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around for another idea that we could use to follow America's favorite Stone Age family. The obvious solution was to create America's first Space Age family. (One of my mottoes is “Why avoid the obvious?” It’s a question I encourage all aspiring young cartoonists to ask themselves every day.) And so, we invented The Jetsons.. Although similar in their concepts, the two shows had opposite approaches to humor. Where the Flintstones showed us how the foibles of modern society had roots in the Paleolithic period, the Jetsons warned us that things could get even worse for us in the future -- or at least that they wouldn't get much better! Fred's backbreaking job of smashing rocks at Slate's gravel pit reminded us that our own occupations weren't all that bad. And George Jetson's complaints about getting sore fingers from pushing buttons seemed funny, considering how much easier he had it compared to those of us stuck in the 20th century! This year, as The Jetsons are about to turn 34 years old, some of the show's predictions about life in the future bear reexamination. We are living in the future right now (from a 1962 standpoint) and it does look a little familiar. Technology has created jobs undreamed of in 1962. (George's job at Spacely's Space Age Sprockets is "digital index operator." Don't tell me that doesn't sound like a 90's job title!)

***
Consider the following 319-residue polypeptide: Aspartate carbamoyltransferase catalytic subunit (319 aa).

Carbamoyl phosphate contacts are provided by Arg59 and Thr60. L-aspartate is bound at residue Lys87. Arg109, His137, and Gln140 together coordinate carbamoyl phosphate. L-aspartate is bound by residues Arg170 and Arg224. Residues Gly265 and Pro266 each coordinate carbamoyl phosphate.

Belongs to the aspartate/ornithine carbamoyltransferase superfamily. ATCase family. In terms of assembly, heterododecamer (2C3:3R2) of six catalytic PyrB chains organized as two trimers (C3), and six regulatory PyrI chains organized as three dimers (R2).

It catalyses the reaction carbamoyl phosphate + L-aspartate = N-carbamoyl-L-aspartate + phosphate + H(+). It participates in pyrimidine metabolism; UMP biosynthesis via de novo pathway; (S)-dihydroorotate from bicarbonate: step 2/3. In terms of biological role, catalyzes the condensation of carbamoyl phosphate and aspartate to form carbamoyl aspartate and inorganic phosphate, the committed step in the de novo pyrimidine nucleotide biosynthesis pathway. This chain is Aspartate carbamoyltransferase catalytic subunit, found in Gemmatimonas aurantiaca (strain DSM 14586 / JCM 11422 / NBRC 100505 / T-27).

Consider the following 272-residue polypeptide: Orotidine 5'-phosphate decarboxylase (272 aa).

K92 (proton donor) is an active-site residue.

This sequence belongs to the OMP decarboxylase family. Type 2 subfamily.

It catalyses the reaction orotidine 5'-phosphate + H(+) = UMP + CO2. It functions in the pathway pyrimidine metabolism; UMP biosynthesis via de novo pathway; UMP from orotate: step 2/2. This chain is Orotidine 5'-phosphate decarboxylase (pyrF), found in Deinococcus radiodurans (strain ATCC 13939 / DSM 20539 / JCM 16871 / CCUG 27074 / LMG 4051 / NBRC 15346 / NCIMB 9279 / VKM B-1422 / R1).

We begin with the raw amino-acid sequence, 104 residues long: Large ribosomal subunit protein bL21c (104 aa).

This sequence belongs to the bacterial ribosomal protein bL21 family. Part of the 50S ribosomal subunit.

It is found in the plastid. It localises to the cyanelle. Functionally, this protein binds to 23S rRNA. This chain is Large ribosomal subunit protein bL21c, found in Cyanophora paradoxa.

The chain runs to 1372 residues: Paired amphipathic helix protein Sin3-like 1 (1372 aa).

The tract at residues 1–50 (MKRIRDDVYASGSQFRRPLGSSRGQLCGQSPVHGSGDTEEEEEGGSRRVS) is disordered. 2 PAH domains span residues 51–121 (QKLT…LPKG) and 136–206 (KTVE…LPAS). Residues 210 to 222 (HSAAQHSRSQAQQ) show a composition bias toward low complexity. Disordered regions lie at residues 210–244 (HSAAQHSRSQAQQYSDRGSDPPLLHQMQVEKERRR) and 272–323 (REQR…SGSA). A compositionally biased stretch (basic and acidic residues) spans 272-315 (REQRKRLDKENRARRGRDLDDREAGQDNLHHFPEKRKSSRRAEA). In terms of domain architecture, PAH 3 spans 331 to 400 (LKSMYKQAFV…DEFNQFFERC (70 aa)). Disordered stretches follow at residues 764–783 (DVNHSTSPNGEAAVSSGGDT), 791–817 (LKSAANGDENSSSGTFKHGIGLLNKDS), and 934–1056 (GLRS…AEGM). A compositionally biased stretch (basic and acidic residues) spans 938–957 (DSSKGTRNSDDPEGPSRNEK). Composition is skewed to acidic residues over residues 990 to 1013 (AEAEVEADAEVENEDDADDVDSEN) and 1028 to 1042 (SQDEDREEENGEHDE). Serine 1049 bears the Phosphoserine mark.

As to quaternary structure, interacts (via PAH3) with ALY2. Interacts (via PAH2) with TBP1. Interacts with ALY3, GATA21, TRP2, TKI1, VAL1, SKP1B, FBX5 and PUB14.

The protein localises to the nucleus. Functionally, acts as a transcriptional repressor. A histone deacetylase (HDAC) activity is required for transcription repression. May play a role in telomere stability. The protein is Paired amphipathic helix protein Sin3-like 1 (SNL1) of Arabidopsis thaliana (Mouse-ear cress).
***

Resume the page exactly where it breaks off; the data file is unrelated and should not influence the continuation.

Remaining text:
Today, computers are in every business and in many homes. And while they don't make our lives quite as easy as they do for the Jetsons, they do cause some interesting futuristic problems. Carpal Tunnel Syndrome has become a major malady among 9-to-5 keyboardists. (George was ahead of his time even with his health problems!) Robots like Rosie don't yet act as our maids, but robots build our cars and make increasing inroads in our daily lives. The Jetsons magical food preparation device, the Food-a-Raca-Cycle, has almost come true in this age of microwavable instant meals. And picture phones do exist today, even though they are not quite ready for the mass market yet. (Will they ever get that right over at AT&T?) Maybe we haven’t started walking the family dog on treadmills, but how many people work out on treadmills in the gym or in their own homes? Sadly those jet-powered flying machines that people in the 21st century use to get around town in have not yet materialized. (We're still waiting. Make mine a red convertible.) And we don't yet live in mile-high bubble domes like in Orbit City. (Not a bad idea though, considering the flood, fire and smog problems we've been having in L.A.) But much of the Jetsons world is with us already. Which is not to say that the original Jetsons episodes don't still make for entertaining viewing. In their future world, there is no depleted ozone layer, no disappearing rain forests, and no radioactive waste disposal problems. You know, escaping into the world of The Jetsons seems like a better idea than ever.